By Baylee Pulliam
The Herald Bulletin
ANDERSON, Ind. —
HyPro Filtration broke ground Thursday on its new 122,500-square-foot headquarters and manufacturing facility in Anderson.
The company is moving from a two-building facility in Fishers where it makes hydraulic, lubricating oil and diesel fuel products.
“We’re out of space,” Operations Manager Aaron Hoeg said Thursday. “We need this new facility and we’re going to fill it up.” He said the building could be operational by late October.
The facility just north of Nestle USA will eventually employ 107 and HyPro has agreed — in writing — to give qualified locals first crack at jobs. Of 52 current employees, roughly a third live in the Madison County area.
“HyPro means more jobs for Anderson, Indiana,” Mayor Kevin Smith said. “It means more growth for Anderson, Indiana,” and a chance to showcase the city’s talent pool, resources and strategic location along major roadways.
“Anderson is not a secret to many people,” he said. “It’s a great place to do business, to build a new factory, a great place for commerce.”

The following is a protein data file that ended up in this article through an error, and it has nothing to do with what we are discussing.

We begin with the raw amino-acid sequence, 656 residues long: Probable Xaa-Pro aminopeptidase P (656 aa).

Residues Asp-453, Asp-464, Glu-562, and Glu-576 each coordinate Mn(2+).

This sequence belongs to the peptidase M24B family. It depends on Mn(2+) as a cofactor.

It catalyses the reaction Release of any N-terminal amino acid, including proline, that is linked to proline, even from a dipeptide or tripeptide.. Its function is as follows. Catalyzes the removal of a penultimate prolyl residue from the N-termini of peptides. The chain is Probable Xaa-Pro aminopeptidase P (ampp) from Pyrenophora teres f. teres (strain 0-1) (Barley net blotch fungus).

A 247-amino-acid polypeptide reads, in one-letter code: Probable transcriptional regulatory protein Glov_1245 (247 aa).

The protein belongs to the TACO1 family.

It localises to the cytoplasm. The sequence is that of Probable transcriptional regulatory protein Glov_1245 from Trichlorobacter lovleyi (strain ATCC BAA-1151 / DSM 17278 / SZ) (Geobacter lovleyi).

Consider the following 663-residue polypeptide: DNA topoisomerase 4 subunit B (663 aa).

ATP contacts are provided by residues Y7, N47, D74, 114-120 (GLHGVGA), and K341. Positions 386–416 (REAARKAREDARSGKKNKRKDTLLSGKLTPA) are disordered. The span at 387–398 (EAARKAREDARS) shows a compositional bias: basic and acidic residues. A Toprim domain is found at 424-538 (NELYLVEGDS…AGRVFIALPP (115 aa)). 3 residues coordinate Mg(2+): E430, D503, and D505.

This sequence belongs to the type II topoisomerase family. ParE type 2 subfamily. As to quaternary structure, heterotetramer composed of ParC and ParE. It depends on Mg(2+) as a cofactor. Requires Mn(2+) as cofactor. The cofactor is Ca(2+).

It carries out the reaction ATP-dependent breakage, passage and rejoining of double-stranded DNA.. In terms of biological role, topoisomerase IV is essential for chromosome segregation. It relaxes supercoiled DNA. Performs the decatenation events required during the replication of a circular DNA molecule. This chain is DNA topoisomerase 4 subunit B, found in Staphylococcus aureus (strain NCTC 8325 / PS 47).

In addition to jobs — which average $21 an hour plus benefits — HyPro is expected to invest about $10.5 million in Madison County as it ramps up operations over the next few years.
The city could also expand its current Tax Increment Financing district to include a roughly 50-acre plot that encompasses the new facility, which would recapture some of HyPro’s paid taxes to fund redevelopment projects. The plant is on Anderson’s southwest side near I-69. The Anderson Redevelopment Commission green-lighted the proposal last month, but since it would involve changes to the Anderson’s redevelopment plan, it has to be approved by other city organizations.
HyPro has also made investments in the community, Smith said. The company sponsored a little league team and assisted the local Humane Society.
“We have a lot of people who are involved in this community who work for us,” Hoeg said. “If it’s important to them, it’s important to us.”
It’s a symbiotic relationship, company president Larry Hoeg said. For example, by supporting high school trade programs to “develop the workforce that’s coming up,” HyPro could get a skill-rich pool of locals to fill future positions.
“They (HyPro) really care about their employees, they do a great job of training them,” said city economic development head Greg Winkler. “We’re tickled to death to have them here.”
Like Baylee Pulliam on Facebook and @BayleeNPulliam on Twitter, or call 648-4250.